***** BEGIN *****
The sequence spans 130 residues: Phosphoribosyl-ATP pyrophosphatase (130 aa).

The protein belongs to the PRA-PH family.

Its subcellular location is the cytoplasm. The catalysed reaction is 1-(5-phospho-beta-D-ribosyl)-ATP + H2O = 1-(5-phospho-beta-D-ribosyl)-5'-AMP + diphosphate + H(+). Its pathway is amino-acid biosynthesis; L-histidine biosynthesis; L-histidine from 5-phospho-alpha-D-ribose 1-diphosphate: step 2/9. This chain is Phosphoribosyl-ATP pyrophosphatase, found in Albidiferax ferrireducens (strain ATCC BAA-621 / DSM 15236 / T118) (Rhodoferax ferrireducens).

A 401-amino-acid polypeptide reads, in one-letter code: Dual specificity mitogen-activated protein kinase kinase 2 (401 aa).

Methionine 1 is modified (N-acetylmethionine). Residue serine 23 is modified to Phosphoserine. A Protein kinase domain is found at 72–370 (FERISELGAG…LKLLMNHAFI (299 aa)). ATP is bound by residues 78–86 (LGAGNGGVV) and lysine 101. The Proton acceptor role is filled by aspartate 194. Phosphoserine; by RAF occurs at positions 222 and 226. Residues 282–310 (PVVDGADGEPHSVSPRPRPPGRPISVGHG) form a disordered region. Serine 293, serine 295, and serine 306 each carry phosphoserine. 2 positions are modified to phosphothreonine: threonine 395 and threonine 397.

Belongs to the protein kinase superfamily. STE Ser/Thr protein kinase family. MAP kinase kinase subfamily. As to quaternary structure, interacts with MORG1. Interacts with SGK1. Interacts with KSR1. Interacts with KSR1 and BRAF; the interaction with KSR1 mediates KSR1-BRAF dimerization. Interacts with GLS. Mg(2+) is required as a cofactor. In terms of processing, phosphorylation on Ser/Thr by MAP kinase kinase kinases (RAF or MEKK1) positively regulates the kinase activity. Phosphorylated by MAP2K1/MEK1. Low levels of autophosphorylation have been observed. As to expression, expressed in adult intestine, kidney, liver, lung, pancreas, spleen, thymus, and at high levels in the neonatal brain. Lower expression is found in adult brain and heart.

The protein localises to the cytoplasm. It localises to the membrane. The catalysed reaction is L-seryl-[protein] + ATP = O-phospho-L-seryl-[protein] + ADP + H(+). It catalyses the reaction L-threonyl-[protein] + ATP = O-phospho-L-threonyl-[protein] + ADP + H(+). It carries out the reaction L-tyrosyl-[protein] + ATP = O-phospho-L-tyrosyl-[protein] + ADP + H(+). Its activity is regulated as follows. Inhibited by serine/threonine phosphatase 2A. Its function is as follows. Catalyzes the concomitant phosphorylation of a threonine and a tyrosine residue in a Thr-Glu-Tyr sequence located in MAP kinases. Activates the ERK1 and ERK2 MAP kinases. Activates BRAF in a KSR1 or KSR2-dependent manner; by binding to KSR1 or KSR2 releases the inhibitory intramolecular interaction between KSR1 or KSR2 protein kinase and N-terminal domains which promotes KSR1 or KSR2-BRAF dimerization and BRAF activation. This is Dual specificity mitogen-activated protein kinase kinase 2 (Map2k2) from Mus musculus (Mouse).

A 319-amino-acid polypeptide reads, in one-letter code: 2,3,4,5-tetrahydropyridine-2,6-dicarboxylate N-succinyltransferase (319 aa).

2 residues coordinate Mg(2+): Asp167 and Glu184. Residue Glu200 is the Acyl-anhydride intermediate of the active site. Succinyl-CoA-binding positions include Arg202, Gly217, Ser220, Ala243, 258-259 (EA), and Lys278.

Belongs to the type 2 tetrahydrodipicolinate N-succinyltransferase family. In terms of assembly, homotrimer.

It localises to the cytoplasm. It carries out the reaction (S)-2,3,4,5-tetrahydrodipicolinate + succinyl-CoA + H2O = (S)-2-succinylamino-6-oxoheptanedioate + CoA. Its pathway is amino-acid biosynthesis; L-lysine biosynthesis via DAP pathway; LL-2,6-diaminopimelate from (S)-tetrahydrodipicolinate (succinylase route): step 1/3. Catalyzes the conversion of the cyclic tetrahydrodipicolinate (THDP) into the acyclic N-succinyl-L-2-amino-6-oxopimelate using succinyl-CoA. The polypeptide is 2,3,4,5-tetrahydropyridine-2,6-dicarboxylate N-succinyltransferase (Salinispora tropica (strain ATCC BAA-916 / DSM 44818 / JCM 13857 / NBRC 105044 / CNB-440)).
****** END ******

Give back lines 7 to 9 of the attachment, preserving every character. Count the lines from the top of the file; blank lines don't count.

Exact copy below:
The protein localises to the cytoplasm. It localises to the membrane. The catalysed reaction is L-seryl-[protein] + ATP = O-phospho-L-seryl-[protein] + ADP + H(+). It catalyses the reaction L-threonyl-[protein] + ATP = O-phospho-L-threonyl-[protein] + ADP + H(+). It carries out the reaction L-tyrosyl-[protein] + ATP = O-phospho-L-tyrosyl-[protein] + ADP + H(+). Its activity is regulated as follows. Inhibited by serine/threonine phosphatase 2A. Its function is as follows. Catalyzes the concomitant phosphorylation of a threonine and a tyrosine residue in a Thr-Glu-Tyr sequence located in MAP kinases. Activates the ERK1 and ERK2 MAP kinases. Activates BRAF in a KSR1 or KSR2-dependent manner; by binding to KSR1 or KSR2 releases the inhibitory intramolecular interaction between KSR1 or KSR2 protein kinase and N-terminal domains which promotes KSR1 or KSR2-BRAF dimerization and BRAF activation. This is Dual specificity mitogen-activated protein kinase kinase 2 (Map2k2) from Mus musculus (Mouse).

A 319-amino-acid polypeptide reads, in one-letter code: 2,3,4,5-tetrahydropyridine-2,6-dicarboxylate N-succinyltransferase (319 aa).

2 residues coordinate Mg(2+): Asp167 and Glu184. Residue Glu200 is the Acyl-anhydride intermediate of the active site. Succinyl-CoA-binding positions include Arg202, Gly217, Ser220, Ala243, 258-259 (EA), and Lys278.